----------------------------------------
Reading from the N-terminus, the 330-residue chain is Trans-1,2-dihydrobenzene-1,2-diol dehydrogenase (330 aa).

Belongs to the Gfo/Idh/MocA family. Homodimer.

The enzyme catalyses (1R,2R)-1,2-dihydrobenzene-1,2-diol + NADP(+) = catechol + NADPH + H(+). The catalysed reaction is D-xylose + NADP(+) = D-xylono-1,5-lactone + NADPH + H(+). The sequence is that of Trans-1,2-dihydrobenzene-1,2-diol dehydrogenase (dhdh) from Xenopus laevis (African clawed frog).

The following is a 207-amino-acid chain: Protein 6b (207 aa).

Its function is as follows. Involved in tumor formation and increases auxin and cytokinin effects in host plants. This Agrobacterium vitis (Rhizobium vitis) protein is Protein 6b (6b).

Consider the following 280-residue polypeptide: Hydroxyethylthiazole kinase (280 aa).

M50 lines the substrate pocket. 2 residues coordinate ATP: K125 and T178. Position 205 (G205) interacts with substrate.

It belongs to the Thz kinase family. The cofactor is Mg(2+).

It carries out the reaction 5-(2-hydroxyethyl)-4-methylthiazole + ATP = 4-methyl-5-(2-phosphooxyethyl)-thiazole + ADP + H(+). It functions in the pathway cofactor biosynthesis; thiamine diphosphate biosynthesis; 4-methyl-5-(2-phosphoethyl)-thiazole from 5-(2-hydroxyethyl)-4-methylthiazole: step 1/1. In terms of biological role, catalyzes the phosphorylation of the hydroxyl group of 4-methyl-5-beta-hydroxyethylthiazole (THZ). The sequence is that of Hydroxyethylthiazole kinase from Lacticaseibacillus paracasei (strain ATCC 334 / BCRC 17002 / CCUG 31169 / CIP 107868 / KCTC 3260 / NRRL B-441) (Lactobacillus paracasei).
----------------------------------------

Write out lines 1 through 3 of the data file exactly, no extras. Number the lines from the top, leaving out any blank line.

Reading from the N-terminus, the 330-residue chain is Trans-1,2-dihydrobenzene-1,2-diol dehydrogenase (330 aa).

Belongs to the Gfo/Idh/MocA family. Homodimer.

The enzyme catalyses (1R,2R)-1,2-dihydrobenzene-1,2-diol + NADP(+) = catechol + NADPH + H(+). The catalysed reaction is D-xylose + NADP(+) = D-xylono-1,5-lactone + NADPH + H(+). The sequence is that of Trans-1,2-dihydrobenzene-1,2-diol dehydrogenase (dhdh) from Xenopus laevis (African clawed frog).